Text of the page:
The top of the list is noise. Mad TV’s Michael McDonald does a great imitation of the loud pipe mentality with his “look what I can do” spoiled brat. Loud pipes don’t save lives, but they do attract attention and piss people off enough to make them consider taking a motorcyclist's life or two. A while back, my editor, Victor, received a fair number of hate letters when he made critical comments about loud pipes. At least one of the writers made the claim that no one had ever complained about her loud pipes. Anyone who really cared to learn what people think of loud pipes should spend a few hours in downtown pedestrian traffic. Every time a loud bike potato-potatoes its way past the peds, the comments directed toward the rider always include “f****n’ a**hole” and “there ought to be a law. . .” and “where are the cops when you really need them?”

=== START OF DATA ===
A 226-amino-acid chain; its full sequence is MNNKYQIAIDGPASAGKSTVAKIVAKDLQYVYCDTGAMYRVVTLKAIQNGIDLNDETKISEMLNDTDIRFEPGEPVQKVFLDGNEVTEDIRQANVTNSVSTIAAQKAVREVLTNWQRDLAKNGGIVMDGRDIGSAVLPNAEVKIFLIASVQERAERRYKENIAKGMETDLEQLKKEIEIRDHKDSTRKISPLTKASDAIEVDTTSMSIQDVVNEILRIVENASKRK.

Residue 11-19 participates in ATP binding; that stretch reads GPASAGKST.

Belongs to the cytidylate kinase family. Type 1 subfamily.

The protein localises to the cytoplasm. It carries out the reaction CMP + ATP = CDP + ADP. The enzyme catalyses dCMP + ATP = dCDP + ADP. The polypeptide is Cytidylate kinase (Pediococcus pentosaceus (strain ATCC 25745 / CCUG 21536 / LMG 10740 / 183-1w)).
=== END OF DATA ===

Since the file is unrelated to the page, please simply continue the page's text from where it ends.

When an unmuffled twin-cylinder farm implement blasts through my neighborhood, I’m not much less negatively inclined toward motorcycles than my neighbors. Loud pipes are, obviously, a legal violation and the assumption is that either the criminal making the noise is well connected or the local cops are lazy, corrupt, and doing everything but “protecting and serving” the public. People have the same reaction when they see a pollution-spewing rat-truck fogging up the neighborhood. Pollution is pollution; air, water, noise, or otherwise.